Chris Bartlett and Nick Awde’s comedy is set during a TV chat show on which Dudley Moore guests in 1982. Consequently, the audience find themselves being co-opted as the studio audience for this very show. As we enter the auditorium, technical types mince around adjusting the lighting and polishing the piano. Soon an oleaginous host bearing a gruesome resemblance to Terry Wogan bounds onto the stage and begins trotting out some truly hackneyed jokes. Then, having had his audience practice their applause technique, he introduces Dudley Moore.
The live interview is a neat device which allows the playwrights to “revisit” supposedly key moments in Moore’s relationship with Peter Cook. So, from 1960, we get the youthful Beyond the Fringe team – including rather gauche incarnations of Jonathan Miller and Alan Bennett – planning their assault upon British comedy. Then we’re transported to the 1965 heyday of Not Only…But Also. And so on through to 1982.
Structurally, this piece works extremely well, and the switching back and forth from the live interview to the past is a credible and economic way of depicting the protagonist’s lives. However, the show’s tacky execution and its simplistic approach towards its characters make it difficult to engage with. Firstly, there’s the characterisation. Not only are all these people painted in the broadest of brushstrokes, but for reasons best known to Owen Lewis, the director, the colour they’re painted in is a lurid pink. Everyone is portrayed as being relentlessly camp.
Simon Lowe, a fine actor who has caught many of Dudley Moore’s mannerisms, needs to tone down the winking and pouting. Moreover, his largely convincing vocal delivery struck this viewer as unnecessarily fey.
Meanwhile, William Belchambers’ impossibly effeminate Jonathan Miller bears little relation to the man himself.
The play’s underlying message appears to be that Moore’s professional success and popularity with women drove Cook into paroxysms of envy and despair. Such reductive treatment of a complex relationship makes for rather one dimensional theatre. And those who find Cook to be the more interesting of the pair may be frustrated by the emphasis on Moore.
Even so, the brilliance of the original performers inevitably shines through and there are some highly enjoyable scenes. A routine involving Pete & Dud’s respective problems with Sophia Loren and Greta Garbo is a joy to watch, as is the depiction of the birth of Derek and Clive, Pete and Dud’s comic alter-egos. The charismatic Gareth Tunley also deserves credit for gamely inhabiting the role of Peter Cook, and Alexander Kirk’s slimy talk show host is an excellent creation.
- David Gavan
NOTE: The following FOUR-STAR review dates from March 2006 and this production’s earlier London run at The Venue, Leicester Square.
The theatrical dead comics’ society - which has seen such partnerships as Morecambe and Wise and Spike Milligan and the Goons celebrated in The Play What I Wrote and Ying Tong respectively - now has another revival meeting to attend in Chris Bartlett and Nick Awde’s affectionate, revealing Pete and Dud Come Again, which reunites the legendary partnership of the late Peter Cook and Dudley Moore.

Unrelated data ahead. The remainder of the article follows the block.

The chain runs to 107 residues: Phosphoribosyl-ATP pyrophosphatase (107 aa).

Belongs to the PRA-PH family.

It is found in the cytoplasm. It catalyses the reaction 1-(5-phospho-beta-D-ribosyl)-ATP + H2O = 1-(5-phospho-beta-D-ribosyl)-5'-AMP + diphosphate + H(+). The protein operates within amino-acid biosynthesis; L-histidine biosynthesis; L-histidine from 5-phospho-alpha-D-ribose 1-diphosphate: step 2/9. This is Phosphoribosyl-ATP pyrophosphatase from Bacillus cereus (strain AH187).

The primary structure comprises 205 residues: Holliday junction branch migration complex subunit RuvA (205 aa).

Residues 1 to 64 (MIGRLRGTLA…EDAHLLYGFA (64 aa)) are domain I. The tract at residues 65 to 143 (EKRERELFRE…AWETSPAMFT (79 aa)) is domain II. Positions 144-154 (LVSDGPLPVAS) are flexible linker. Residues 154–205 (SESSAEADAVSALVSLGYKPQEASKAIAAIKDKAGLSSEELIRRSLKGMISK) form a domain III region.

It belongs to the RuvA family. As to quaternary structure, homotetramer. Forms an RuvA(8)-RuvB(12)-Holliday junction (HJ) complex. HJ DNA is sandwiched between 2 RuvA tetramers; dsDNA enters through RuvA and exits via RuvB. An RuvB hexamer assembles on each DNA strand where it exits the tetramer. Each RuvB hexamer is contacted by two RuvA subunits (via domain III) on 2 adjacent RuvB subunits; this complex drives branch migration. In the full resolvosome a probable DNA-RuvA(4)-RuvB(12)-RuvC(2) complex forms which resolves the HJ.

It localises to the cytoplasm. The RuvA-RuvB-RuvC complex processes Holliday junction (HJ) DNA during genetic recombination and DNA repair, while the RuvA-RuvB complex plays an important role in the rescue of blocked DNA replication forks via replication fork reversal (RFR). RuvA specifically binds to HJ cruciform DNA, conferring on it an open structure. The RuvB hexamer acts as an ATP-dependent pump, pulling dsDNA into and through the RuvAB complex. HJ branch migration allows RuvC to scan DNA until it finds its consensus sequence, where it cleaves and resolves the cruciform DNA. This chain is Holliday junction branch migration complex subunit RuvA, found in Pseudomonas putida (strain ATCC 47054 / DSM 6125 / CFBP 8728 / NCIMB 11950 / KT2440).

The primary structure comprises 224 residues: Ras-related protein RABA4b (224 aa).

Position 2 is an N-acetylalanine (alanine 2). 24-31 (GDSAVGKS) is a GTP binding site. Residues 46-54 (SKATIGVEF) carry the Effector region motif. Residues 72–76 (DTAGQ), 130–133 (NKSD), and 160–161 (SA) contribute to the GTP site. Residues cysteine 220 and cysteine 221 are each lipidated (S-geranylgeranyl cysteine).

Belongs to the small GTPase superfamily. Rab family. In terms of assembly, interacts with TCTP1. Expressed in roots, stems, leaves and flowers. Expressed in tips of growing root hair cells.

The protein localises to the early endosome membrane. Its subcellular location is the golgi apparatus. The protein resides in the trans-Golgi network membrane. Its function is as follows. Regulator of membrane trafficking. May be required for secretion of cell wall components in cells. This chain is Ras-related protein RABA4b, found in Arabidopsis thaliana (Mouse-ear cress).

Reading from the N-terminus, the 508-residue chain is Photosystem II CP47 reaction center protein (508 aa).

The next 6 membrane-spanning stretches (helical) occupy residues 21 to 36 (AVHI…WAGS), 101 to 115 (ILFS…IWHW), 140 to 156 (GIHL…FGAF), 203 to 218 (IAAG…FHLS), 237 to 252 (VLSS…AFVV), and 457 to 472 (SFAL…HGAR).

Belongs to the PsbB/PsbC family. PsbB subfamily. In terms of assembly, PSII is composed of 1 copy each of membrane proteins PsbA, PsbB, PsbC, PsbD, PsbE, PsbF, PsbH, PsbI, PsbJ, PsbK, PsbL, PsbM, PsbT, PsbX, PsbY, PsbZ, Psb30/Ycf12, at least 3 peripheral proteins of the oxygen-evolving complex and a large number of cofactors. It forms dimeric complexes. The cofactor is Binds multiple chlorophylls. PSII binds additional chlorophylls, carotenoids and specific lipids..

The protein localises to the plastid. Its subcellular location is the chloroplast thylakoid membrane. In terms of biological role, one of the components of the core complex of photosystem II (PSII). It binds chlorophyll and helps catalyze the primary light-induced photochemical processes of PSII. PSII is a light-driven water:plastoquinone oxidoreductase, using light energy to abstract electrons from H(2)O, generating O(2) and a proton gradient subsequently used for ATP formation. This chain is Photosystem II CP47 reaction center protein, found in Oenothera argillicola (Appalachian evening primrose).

Anyone who saw the stage recreation of another comedy sketch show, Round the Horne… Revisited, may be struck by a slight feeling of déjà vu by seeing this at the same venue, since that show, too, cast the audience as a studio audience. But while Round the Horne was a recreation of a radio show, this time we’re at an imagined Wogan-like TV chat show interview in 1982. The stage is set, in every sense, for an unexpected reunion between the two when Dud returns to England from Hollywood – where by now he has reinvented himself as a “sex thimble” - to promote a film. The interviewer (and in turn the play) rewinds over the pair's past, deeply competitive professional and personal lives.
It’s a canny device, and is carried in the uncanny impersonations of Kevin Bishop (as Dudley Moore) and Tom Goodman-Hill (as Peter Cook) into the realm of something more. Beyond the meticulous renderings of some of their comic set piece routines, there’s also the tug of something at once human, tentative and unresolved about the painful demons that stalked them both.
Bishop’s Dud is a masterful study in bumptious surface confidence but with a crippling insecurity - born of teases about his club foot and height deficiency - beneath (though Bishop isn’t quite as short as Dud was). Goodman-Hill is new to the cast since the play tried out in a shorter version at the Edinburgh Fringe last year, and has just the right dry, laconic air of this mordantly funny man who lost himself in drink.
A Terry Johnson-directed Channel 4 TV film called Not Only But Always, screened two Christmases ago, played out the dark side of Moore and Cook's relationship; but in a theatre, resounding the sound of laughter for much of the time, the stillness of such moments is accentuated.